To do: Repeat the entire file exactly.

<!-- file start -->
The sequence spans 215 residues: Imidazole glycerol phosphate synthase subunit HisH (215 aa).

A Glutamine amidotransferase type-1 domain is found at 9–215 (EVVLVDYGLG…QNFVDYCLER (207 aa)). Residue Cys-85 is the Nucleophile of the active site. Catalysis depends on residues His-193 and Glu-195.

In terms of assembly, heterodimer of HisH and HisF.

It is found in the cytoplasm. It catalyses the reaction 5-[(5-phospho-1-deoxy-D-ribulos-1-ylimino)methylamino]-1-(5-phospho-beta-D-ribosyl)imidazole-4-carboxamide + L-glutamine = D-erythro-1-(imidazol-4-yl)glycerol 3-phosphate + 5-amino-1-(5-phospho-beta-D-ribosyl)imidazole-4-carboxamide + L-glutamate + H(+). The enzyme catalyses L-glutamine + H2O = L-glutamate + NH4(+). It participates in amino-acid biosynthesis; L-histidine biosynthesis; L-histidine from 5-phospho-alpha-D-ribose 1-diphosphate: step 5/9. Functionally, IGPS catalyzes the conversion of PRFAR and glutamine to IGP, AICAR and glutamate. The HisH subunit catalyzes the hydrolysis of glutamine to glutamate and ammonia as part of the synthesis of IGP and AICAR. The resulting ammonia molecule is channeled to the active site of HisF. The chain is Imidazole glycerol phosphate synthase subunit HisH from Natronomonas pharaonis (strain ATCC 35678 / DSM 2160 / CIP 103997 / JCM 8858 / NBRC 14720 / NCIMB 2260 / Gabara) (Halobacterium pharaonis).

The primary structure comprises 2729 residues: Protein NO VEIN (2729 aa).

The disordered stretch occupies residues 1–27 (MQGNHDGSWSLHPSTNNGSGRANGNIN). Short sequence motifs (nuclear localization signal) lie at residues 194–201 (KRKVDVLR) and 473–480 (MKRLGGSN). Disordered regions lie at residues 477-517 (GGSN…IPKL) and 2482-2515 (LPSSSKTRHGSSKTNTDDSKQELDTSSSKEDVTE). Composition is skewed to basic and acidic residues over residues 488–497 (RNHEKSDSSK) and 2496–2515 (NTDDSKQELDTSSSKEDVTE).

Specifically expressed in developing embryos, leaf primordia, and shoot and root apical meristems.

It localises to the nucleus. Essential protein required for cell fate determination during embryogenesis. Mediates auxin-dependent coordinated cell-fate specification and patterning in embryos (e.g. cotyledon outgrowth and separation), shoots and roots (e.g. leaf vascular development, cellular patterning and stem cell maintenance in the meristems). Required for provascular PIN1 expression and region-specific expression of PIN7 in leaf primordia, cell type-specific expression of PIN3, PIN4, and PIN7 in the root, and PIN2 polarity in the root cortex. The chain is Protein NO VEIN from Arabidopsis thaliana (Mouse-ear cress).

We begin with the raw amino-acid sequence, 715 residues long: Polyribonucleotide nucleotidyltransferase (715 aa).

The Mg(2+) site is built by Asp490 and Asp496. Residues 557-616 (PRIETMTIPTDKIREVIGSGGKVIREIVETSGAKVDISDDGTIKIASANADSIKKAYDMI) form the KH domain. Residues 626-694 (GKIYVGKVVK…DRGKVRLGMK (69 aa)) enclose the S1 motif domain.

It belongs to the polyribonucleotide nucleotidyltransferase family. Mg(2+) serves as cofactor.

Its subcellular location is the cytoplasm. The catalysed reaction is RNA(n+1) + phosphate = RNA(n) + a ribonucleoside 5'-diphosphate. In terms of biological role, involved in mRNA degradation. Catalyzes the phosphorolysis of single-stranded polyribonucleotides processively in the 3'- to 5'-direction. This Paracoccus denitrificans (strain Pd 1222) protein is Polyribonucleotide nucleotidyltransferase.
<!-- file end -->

The sequence spans 215 residues: Imidazole glycerol phosphate synthase subunit HisH (215 aa).

A Glutamine amidotransferase type-1 domain is found at 9–215 (EVVLVDYGLG…QNFVDYCLER (207 aa)). Residue Cys-85 is the Nucleophile of the active site. Catalysis depends on residues His-193 and Glu-195.

In terms of assembly, heterodimer of HisH and HisF.

It is found in the cytoplasm. It catalyses the reaction 5-[(5-phospho-1-deoxy-D-ribulos-1-ylimino)methylamino]-1-(5-phospho-beta-D-ribosyl)imidazole-4-carboxamide + L-glutamine = D-erythro-1-(imidazol-4-yl)glycerol 3-phosphate + 5-amino-1-(5-phospho-beta-D-ribosyl)imidazole-4-carboxamide + L-glutamate + H(+). The enzyme catalyses L-glutamine + H2O = L-glutamate + NH4(+). It participates in amino-acid biosynthesis; L-histidine biosynthesis; L-histidine from 5-phospho-alpha-D-ribose 1-diphosphate: step 5/9. Functionally, IGPS catalyzes the conversion of PRFAR and glutamine to IGP, AICAR and glutamate. The HisH subunit catalyzes the hydrolysis of glutamine to glutamate and ammonia as part of the synthesis of IGP and AICAR. The resulting ammonia molecule is channeled to the active site of HisF. The chain is Imidazole glycerol phosphate synthase subunit HisH from Natronomonas pharaonis (strain ATCC 35678 / DSM 2160 / CIP 103997 / JCM 8858 / NBRC 14720 / NCIMB 2260 / Gabara) (Halobacterium pharaonis).

The primary structure comprises 2729 residues: Protein NO VEIN (2729 aa).

The disordered stretch occupies residues 1–27 (MQGNHDGSWSLHPSTNNGSGRANGNIN). Short sequence motifs (nuclear localization signal) lie at residues 194–201 (KRKVDVLR) and 473–480 (MKRLGGSN). Disordered regions lie at residues 477-517 (GGSN…IPKL) and 2482-2515 (LPSSSKTRHGSSKTNTDDSKQELDTSSSKEDVTE). Composition is skewed to basic and acidic residues over residues 488–497 (RNHEKSDSSK) and 2496–2515 (NTDDSKQELDTSSSKEDVTE).

Specifically expressed in developing embryos, leaf primordia, and shoot and root apical meristems.

It localises to the nucleus. Essential protein required for cell fate determination during embryogenesis. Mediates auxin-dependent coordinated cell-fate specification and patterning in embryos (e.g. cotyledon outgrowth and separation), shoots and roots (e.g. leaf vascular development, cellular patterning and stem cell maintenance in the meristems). Required for provascular PIN1 expression and region-specific expression of PIN7 in leaf primordia, cell type-specific expression of PIN3, PIN4, and PIN7 in the root, and PIN2 polarity in the root cortex. The chain is Protein NO VEIN from Arabidopsis thaliana (Mouse-ear cress).

We begin with the raw amino-acid sequence, 715 residues long: Polyribonucleotide nucleotidyltransferase (715 aa).

The Mg(2+) site is built by Asp490 and Asp496. Residues 557-616 (PRIETMTIPTDKIREVIGSGGKVIREIVETSGAKVDISDDGTIKIASANADSIKKAYDMI) form the KH domain. Residues 626-694 (GKIYVGKVVK…DRGKVRLGMK (69 aa)) enclose the S1 motif domain.

It belongs to the polyribonucleotide nucleotidyltransferase family. Mg(2+) serves as cofactor.

Its subcellular location is the cytoplasm. The catalysed reaction is RNA(n+1) + phosphate = RNA(n) + a ribonucleoside 5'-diphosphate. In terms of biological role, involved in mRNA degradation. Catalyzes the phosphorolysis of single-stranded polyribonucleotides processively in the 3'- to 5'-direction. This Paracoccus denitrificans (strain Pd 1222) protein is Polyribonucleotide nucleotidyltransferase.